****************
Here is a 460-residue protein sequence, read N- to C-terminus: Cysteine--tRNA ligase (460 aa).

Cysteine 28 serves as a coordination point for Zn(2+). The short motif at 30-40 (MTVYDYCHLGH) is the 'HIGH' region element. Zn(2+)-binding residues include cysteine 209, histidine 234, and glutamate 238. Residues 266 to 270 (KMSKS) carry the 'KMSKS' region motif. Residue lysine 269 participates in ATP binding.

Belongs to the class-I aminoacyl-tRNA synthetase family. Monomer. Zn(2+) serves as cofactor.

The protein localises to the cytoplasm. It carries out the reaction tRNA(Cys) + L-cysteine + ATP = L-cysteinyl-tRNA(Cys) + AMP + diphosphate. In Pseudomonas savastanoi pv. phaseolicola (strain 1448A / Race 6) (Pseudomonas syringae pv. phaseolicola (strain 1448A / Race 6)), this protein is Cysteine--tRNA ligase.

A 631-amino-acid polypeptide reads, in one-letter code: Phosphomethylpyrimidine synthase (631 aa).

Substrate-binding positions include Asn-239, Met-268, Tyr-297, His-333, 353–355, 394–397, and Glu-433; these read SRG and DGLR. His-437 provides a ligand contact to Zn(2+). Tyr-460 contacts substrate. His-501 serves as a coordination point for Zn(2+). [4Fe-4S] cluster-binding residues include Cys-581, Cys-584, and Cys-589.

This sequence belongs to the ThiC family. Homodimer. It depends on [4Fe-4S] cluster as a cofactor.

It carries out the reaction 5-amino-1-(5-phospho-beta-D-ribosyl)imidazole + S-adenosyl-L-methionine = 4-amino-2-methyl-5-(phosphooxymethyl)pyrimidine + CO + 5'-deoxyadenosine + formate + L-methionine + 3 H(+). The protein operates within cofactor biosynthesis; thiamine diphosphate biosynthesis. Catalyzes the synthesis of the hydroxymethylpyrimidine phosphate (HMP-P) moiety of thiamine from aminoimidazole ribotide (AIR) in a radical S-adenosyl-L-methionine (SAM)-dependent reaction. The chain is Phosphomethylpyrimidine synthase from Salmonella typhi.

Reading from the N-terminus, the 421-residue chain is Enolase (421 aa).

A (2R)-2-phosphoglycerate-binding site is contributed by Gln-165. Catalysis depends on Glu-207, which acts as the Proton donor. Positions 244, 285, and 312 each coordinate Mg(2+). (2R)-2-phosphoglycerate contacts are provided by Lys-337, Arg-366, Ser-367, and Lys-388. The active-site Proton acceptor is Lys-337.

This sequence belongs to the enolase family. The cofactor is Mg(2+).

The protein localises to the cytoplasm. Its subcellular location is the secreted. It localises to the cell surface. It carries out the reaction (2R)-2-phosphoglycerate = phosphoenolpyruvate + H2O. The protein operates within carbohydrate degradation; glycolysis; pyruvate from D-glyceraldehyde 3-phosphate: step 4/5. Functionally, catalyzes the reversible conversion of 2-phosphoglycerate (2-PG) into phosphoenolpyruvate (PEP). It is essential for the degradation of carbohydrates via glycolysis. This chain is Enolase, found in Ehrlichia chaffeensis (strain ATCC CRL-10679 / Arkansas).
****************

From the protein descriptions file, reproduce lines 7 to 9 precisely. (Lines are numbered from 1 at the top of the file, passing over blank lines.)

This sequence belongs to the ThiC family. Homodimer. It depends on [4Fe-4S] cluster as a cofactor.

It carries out the reaction 5-amino-1-(5-phospho-beta-D-ribosyl)imidazole + S-adenosyl-L-methionine = 4-amino-2-methyl-5-(phosphooxymethyl)pyrimidine + CO + 5'-deoxyadenosine + formate + L-methionine + 3 H(+). The protein operates within cofactor biosynthesis; thiamine diphosphate biosynthesis. Catalyzes the synthesis of the hydroxymethylpyrimidine phosphate (HMP-P) moiety of thiamine from aminoimidazole ribotide (AIR) in a radical S-adenosyl-L-methionine (SAM)-dependent reaction. The chain is Phosphomethylpyrimidine synthase from Salmonella typhi.

Reading from the N-terminus, the 421-residue chain is Enolase (421 aa).